The computer 1210 may also include other removable/non-removable, volatile/nonvolatile computer storage media. By way of example only, FIG. 12 illustrates a hard disk drive 1240 that reads from or writes to non-removable, nonvolatile magnetic media, a magnetic disk drive 1251 that reads from or writes to a removable, nonvolatile magnetic disk 1252, and an optical disk drive 1255 that reads from or writes to a removable, nonvolatile optical disk 1256 such as a CD ROM or other optical media. Other removable/non-removable, volatile/nonvolatile computer storage media that can be used in the exemplary operating environment include, but are not limited to, magnetic tape cassettes, flash memory cards, digital versatile disks, digital video tape, solid state RAM, solid state ROM, and the like. The hard disk drive 1241 is typically connected to the system bus 1221 through a non-removable memory interface such as interface 1240, and magnetic disk drive 1251 and optical disk drive 1255 are typically connected to the system bus 1221 by a removable memory interface, such as interface 1250.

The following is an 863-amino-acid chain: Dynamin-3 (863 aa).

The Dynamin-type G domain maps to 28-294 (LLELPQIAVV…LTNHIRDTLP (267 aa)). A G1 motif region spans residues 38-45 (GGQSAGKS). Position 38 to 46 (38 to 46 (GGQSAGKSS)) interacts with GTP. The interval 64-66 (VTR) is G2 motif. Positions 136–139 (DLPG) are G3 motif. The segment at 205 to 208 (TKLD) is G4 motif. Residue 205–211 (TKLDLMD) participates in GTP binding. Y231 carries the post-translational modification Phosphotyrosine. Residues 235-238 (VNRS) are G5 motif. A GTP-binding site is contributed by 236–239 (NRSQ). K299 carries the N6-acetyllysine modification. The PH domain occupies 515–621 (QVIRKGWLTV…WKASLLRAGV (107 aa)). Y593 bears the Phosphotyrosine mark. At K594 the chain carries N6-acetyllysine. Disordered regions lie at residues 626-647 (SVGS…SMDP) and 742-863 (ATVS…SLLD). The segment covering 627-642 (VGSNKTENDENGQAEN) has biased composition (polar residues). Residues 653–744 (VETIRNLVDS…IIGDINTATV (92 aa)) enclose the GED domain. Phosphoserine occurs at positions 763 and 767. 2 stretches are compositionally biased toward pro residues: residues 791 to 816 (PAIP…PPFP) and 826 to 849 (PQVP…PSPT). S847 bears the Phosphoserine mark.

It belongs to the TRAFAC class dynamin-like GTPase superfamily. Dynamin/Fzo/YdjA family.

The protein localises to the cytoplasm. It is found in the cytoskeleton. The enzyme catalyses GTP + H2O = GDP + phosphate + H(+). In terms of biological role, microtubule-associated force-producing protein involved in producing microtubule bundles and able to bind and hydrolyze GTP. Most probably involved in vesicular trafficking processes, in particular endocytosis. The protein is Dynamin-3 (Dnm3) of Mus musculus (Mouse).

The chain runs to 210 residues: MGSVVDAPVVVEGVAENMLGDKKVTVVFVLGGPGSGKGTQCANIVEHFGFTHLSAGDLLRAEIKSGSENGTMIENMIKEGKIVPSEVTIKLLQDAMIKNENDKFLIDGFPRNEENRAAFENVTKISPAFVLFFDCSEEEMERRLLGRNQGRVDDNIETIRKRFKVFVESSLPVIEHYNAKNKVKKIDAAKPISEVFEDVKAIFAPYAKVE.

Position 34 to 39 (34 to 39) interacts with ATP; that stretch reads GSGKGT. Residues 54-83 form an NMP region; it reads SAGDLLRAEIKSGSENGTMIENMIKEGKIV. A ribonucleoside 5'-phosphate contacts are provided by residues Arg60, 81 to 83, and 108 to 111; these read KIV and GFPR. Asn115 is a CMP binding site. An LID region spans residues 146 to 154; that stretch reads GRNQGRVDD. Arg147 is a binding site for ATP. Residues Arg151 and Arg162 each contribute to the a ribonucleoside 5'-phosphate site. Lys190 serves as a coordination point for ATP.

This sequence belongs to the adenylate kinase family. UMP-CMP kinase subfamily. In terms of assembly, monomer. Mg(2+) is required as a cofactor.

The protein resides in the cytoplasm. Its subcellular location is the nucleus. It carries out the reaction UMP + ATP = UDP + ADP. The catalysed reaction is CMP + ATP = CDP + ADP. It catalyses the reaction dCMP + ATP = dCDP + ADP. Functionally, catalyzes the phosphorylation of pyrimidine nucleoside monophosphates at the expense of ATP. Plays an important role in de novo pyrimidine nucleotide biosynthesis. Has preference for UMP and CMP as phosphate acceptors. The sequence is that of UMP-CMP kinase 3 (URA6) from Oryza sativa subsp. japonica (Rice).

The drives and their associated computer storage media discussed above and illustrated in FIG. 12, provide storage of computer readable instructions, data structures, program modules and other data for the computer 1210. In FIG. 12, for example, hard disk drive 1241 is illustrated as storing operating system 1244, application programs 1245, other program modules 1246, and program data 1247. Note that these components can either be the same as or different from operating system 1234, application programs 1235, other program modules 1236, and program data 1237. Operating system 1244, application programs 1245, other program modules 1246, and program data 1247 are given different numbers here to illustrate that, at a minimum, they are different copies. A user may enter commands and information into the computer 1210 through input devices such as a keyboard 1262 and pointing device 1261, commonly referred to as a mouse, trackball or touch pad. Other input devices (not shown) may include a microphone, joystick, game pad, satellite dish, scanner, or the like. These and other input devices are often connected to the processing unit 1220 through a user input interface 1260 that is coupled to the system bus, but may be connected by other interface and bus structures, such as a parallel port, game port or a universal serial bus (USB). A monitor 1291 or other type of display device is also connected to the system bus 1221 via an interface, such as a video interface 1290. In addition to the monitor, computers may also include other peripheral output devices such as speakers 1297 and printer 1296, which may be connected through an output peripheral interface 1295.